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There are only a handful of things you need to make good barbecue. A good pellet smoker is the obvious #1, but coming in at a close second for me, is a good cutting board. If the cutting board is big enough, it can handle all of your prep and trim work before a cook, and all the slicing after a cook is completed. My wood cutting board is used almost every time I turn on my smoker. Because I use it so much – and because I want it to last as long as possible – there are a few simple cutting board maintenance steps I follow to keep my board in tip-top shape.

I first talked about my cutting board in this post. In that post I share a few of my favorite tools for smoking meat.

Maintaining a wood cutting board is simple.

wood cutting board
Keeping your cutting board looking fresh is easy if you follow these simple steps

Wash The Cutting Board

The first thing you need to do is scrub your board with some warm soapy water. Make sure you clean the top and bottom. After cleaning the board, dry it off with a cloth or paper towel, and then let it sit in a well-ventilated area for about 15 minutes to make sure any excess moisture on the wood evaporates.

I clean and wash my wood cutting board after every time I use it. This might sound like a no-brainer… but seriously, wash your cutting board after every use.

Once a month give your board a deep clean. Sprinkle some salt on the surface of the board -coarse salt is best, but table salt will do if that is all you have. After you’ve sprinkled salt on the surface, take half a lemon, and scrub the entire board surface, squeezing a little juice out as you go. Let the lemon/salt juice sit on the board for a few minutes after the scrub. Scrape away the juice/salt, and then rinse the surface of the board with water.

Apply Mineral Oil to the Cutting Board

After you’ve cleaned the cutting board, it’s time to apply a light coat of mineral oil. I use boos mineral oil, but there are a lot of options available. I always apply a light coat of mineral oil on the cutting surface after I wash the board. This is a fairly straightforward process. Just squeeze a small amount of oil out on the board, and then rub the oil into the surface using a soft cloth or paper towel.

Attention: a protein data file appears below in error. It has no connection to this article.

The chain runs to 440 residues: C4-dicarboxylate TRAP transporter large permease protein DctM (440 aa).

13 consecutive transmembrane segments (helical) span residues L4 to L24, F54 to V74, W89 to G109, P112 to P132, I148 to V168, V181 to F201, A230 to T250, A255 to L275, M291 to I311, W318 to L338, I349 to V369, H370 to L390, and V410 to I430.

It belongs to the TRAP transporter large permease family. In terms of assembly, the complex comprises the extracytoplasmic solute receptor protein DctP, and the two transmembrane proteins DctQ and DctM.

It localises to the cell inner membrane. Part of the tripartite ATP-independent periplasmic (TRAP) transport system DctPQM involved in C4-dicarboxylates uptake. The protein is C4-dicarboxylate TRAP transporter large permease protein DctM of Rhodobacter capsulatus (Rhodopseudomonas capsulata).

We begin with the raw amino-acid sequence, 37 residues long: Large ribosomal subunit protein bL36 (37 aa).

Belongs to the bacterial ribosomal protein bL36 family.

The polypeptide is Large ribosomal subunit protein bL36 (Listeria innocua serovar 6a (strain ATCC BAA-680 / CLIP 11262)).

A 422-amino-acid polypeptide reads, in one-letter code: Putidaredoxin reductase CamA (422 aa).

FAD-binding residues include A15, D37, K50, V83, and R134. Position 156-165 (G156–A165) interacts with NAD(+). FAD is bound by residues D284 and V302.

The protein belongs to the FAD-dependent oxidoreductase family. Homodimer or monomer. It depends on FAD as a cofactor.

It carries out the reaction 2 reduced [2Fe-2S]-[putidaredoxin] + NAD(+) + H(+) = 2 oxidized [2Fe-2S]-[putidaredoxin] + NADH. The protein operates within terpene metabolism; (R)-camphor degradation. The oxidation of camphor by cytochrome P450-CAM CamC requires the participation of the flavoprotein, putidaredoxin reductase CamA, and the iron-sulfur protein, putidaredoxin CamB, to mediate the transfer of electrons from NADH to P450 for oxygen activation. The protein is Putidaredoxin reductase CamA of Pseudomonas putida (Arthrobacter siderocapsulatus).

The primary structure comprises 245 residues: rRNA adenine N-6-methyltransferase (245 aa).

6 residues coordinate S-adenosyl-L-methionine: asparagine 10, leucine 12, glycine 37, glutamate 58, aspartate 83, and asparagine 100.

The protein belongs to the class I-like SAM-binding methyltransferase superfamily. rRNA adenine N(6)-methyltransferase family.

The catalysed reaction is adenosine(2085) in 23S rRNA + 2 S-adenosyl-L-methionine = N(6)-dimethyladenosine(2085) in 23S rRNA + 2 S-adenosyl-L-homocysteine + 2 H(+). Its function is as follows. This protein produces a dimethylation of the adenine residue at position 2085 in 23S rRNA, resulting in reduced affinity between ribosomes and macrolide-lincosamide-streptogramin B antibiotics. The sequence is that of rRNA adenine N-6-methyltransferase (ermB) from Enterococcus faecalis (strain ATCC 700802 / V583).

Side note: there are a lot of different mineral oils available on the market. Make sure you always use food grade oil.

Once per month – after the lemon scrub – I do a more thorough application of mineral oil. Flip the cutting board onto its face and apply a light coat of mineral oil to the back side of the board. This is a crucial step! One of the reasons people get warped or cracked cutting boards is because they only apply oil to one side of the board…

Once you’ve finished with the bottom of the board, flip the board up onto one of its edges, and apply oil to the three edges that are exposed. Leave the board up on one edge overnight to let the oil soak in, and then wipe away any excess.

You’re gonna want to come back to the mineral oil and apply it to the cutting surface… but not yet. First, we have to apply some beeswax.

Do you have a wood cutting board? Follow these tips for wood cutting board care that will help you keep your wood cutting board looking new for years to come.

Apply Beeswax to the Cutting Board

Once per month, you also want to apply a light coat of beeswax to the cutting board. The beeswax will give your cutting board a nice lustrous shine. The beeswax will also help protect the wood from any moisture and food bacteria from seeping into the wood grain.

First, apply the beeswax to the underside of the board, just like we did when we applied the mineral oil. Once you’ve applied the beeswax, buff it out with a soft cloth. Repeat the process on the edges of the board, and then flip over to the cutting surface. Don’t forget to apply some mineral oil first if you haven’t already! Then apply the beeswax, and buff it out.

wood cutting board
My Catskill Cutting Board after a fresh wax

Maintaining Wooden Utensils

The same steps outlined above can be used to take care of your wooden spoons and rolling pins.

Removing Knife Marks from a Wood Cutting Board

Every now and then you might notice the cutting surface of your board getting some deeper grooves in it. Fixing these and giving your cutting board new life is easy.

Before you start the process of removing the knife marks, wash down the surface, and let it dry. Then, using 50-grit sandpaper, sand away the surface of the board until the grooves are gone. Go back to the surface a second time with some 100-grit sandpaper to make it super smooth. Now that the surface is smooth and knife groove free, apply some mineral oil. That freshly sandpapered wood is going to soak up the oil. You’ll probably need to give it a few coats before the oil stops seeping in. When the oil starts sitting on the surface, you can apply one last coat, and then follow it up with some beeswax.

Wood Cutting Board Maintenance

A large wood cutting board is one of the best investments you can make if you are serious about barbecue. If you take care of it, following the steps I’ve outlined above, your wood cutting board should last for years!

Items we used in this post:

I hope you’ve enjoyed reading about wood cutting board care. If you have any advice or things you do differently to make your wood kitchen utensils last, leave a note for me in the comments.

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